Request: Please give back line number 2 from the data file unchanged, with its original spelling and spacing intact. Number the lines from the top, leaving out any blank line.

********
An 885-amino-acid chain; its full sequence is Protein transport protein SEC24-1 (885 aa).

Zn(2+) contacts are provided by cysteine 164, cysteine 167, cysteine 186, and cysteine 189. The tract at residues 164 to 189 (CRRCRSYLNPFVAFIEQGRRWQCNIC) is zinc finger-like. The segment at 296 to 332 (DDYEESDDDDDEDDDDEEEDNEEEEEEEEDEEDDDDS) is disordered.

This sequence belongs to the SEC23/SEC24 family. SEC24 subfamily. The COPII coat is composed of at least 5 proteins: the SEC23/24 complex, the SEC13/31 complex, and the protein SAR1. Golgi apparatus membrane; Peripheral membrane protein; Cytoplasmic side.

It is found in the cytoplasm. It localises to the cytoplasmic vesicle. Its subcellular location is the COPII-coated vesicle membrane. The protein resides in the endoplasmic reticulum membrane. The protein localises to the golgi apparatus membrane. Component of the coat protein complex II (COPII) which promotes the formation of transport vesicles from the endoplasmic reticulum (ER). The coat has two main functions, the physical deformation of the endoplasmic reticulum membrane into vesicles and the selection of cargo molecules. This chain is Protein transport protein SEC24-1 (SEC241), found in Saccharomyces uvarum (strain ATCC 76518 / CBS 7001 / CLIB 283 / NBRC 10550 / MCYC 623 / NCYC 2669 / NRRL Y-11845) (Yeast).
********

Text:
Zn(2+) contacts are provided by cysteine 164, cysteine 167, cysteine 186, and cysteine 189. The tract at residues 164 to 189 (CRRCRSYLNPFVAFIEQGRRWQCNIC) is zinc finger-like. The segment at 296 to 332 (DDYEESDDDDDEDDDDEEEDNEEEEEEEEDEEDDDDS) is disordered.